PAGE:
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Latinos and The Grammys: The Death of Musical Diversity?

Created: 01 July, 2011
Updated: 13 September, 2023
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11 min read

   There isn’t one person reading this who hasn’t seen or heard of the Grammys. You know, the TV show that comes on every February that gives out those gold trophies that are replicas of a vintage gramophone record player in miniature. Getting nominated for one changes one’s career.

   For most of us watching, the show is a form of simple escapism. We really don’t know how the award winners are selected and all we see, for the most part, are the current pop stars of the day performing on the telecast. As Latinos we notice that there aren’t many of us represented on the show except for the perfunctory appearances recently by artists like Christina Aguilera, Marc Anthony, J.Lo and, of course, everyone remembers when Ricky Martin shaked his bon bon way back in . . . what year was that? It’s great they have appeared as performers and presenters, but as conga legend Ray Barretto once said, “They got there under false pretenses.” In other words, they didn’t perform music that represents the depth of our cultural experience . . . they performed “pop music.”

   You’re probably saying, “Who really cares? As has always been our history in this country, we’re lucky to get the crumbs and should be happy.” Right? WRONG!!!

   Wake up hermanos and hermanas. It’s 2011 and as the statistics show, Latinos ARE the largest minority group in this country and we’re leading the charge in this multi-cultural Universe we call the USA. That’s the set up for several questions that beg to be answered.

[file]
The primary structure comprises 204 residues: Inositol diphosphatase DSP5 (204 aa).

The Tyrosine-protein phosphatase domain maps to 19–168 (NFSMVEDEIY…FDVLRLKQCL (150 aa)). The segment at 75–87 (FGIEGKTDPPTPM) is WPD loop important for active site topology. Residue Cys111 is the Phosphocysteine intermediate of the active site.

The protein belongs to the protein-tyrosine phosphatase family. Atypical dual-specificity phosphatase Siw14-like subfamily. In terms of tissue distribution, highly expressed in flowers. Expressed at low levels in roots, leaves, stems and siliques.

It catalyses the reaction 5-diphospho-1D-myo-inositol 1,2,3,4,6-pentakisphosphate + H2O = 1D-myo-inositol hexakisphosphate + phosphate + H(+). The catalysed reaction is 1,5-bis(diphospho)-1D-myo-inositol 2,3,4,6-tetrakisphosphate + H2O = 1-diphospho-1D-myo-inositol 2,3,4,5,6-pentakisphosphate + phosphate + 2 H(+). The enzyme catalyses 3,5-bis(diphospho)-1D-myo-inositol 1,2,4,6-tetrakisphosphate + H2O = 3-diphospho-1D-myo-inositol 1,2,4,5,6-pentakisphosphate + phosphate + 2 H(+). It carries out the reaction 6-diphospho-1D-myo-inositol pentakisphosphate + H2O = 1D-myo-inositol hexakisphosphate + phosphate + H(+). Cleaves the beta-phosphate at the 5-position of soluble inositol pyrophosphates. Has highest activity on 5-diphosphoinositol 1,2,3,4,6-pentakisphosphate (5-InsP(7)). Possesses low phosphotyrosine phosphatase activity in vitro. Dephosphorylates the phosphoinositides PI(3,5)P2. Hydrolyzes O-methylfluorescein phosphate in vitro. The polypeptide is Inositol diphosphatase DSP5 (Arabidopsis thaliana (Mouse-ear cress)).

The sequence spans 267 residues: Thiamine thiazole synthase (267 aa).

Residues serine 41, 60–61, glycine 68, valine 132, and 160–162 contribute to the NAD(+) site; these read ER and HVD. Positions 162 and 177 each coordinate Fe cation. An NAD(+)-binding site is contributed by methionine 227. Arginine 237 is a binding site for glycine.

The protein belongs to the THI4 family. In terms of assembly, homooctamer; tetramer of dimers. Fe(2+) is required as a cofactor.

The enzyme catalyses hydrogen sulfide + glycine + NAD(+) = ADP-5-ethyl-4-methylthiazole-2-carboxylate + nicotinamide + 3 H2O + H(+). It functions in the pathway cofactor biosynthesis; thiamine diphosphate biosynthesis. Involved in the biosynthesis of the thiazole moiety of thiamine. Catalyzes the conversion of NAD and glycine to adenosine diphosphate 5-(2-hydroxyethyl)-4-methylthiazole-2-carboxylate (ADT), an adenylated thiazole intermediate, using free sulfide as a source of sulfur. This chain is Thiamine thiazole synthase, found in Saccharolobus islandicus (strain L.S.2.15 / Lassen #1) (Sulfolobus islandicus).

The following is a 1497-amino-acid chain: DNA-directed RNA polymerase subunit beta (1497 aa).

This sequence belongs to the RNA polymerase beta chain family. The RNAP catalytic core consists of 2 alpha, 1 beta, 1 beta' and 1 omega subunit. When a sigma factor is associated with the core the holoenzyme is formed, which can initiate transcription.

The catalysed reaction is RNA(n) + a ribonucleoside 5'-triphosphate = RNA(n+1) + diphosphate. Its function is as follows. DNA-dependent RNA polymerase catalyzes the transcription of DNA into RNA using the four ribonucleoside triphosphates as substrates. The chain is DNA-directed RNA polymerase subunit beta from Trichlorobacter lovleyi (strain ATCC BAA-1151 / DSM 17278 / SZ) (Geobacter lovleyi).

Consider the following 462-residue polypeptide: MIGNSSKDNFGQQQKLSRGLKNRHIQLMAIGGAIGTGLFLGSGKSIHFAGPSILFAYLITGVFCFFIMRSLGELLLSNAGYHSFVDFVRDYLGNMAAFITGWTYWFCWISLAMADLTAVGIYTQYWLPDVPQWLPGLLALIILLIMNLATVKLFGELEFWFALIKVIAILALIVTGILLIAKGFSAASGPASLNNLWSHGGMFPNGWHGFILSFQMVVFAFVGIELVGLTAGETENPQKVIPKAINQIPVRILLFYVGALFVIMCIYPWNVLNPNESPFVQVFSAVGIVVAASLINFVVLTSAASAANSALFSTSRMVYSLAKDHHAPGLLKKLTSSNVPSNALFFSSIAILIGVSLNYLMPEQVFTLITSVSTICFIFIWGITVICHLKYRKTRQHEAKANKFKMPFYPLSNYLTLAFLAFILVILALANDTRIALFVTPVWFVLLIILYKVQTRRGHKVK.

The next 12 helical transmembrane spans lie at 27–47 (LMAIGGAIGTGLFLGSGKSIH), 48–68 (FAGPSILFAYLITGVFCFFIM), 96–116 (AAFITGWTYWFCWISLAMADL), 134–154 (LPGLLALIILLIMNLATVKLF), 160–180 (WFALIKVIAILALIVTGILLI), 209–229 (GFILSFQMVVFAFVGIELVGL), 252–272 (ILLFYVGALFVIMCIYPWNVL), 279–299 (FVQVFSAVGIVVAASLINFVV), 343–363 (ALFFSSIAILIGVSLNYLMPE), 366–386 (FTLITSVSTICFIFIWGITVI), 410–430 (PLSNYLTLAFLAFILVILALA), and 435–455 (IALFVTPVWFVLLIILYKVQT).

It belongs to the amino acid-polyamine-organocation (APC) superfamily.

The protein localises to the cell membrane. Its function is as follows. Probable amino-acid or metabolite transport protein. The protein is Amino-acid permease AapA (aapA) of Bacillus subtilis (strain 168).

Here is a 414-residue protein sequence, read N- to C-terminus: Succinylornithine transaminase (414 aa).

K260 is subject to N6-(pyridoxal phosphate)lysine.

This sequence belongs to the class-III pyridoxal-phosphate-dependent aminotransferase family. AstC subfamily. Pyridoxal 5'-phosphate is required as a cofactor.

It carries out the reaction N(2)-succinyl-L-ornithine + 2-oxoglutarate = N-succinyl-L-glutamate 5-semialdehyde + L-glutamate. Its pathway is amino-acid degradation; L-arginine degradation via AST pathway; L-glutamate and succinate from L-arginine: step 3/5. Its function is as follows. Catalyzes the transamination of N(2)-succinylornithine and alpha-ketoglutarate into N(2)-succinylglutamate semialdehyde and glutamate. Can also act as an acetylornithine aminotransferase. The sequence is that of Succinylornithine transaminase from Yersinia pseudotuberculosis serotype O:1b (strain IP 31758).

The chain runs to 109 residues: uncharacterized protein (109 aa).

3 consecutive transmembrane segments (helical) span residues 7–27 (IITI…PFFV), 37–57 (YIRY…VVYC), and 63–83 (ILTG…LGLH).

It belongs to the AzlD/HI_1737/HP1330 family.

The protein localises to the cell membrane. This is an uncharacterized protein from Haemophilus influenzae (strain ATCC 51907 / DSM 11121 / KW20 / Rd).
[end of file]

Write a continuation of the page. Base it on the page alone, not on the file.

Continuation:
Why has an artist like salsa pioneer, piano virtuoso, bandleader and nine-time Grammy winner Eddie Palmieri never been asked to appear on the telecast? Why hasn’t Los Tigres del Norte, a legendary band from Mexico that sells out stadiums to crowds of 40 to 50,000, not been asked to perform on the mainstream broadcast (as opposed to the Latin Grammys (which, by the way, are another can of worms)? You get it. I could go on and on.

   The optimist would think, “Well, we’ve come this far, eventually we’ll get someone performing some music on the Grammy telecast that represents our “real” culture in one form or another . . . and didn’t Santana play a few years ago on the show?” But wait, it has happened before, way back in the ’80s and ’90s when Celia Cruz and Tito Puente appeared on the telecast. Linda Ronstadt shocked mainstream America by performing authentic mariachi music on the Grammy telecast and showing everyone she was proud of her Mexican heritage. Cuban Latin jazz and jazz piano virtuoso Gonzalo Rubalcaba played piano on the Grammys. We were actually getting somewhere in terms of our musical contributions to this country being displayed in the music world’s biggest night, Grammy night.

   So what happened?

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   Since November 2002, when current NARAS (The National Academy of Recording Arts and Sciences) President Neil Portnow took office, not only have all things Latino been excised from the main telecast, but anything remotely displaying America’s cultural diversity has disappeared from it. No jazz, classical, or Latin music (in any of its diverse forms) have been featured since 2002. Mind you, this country’s cultural diversity has grown exponentially.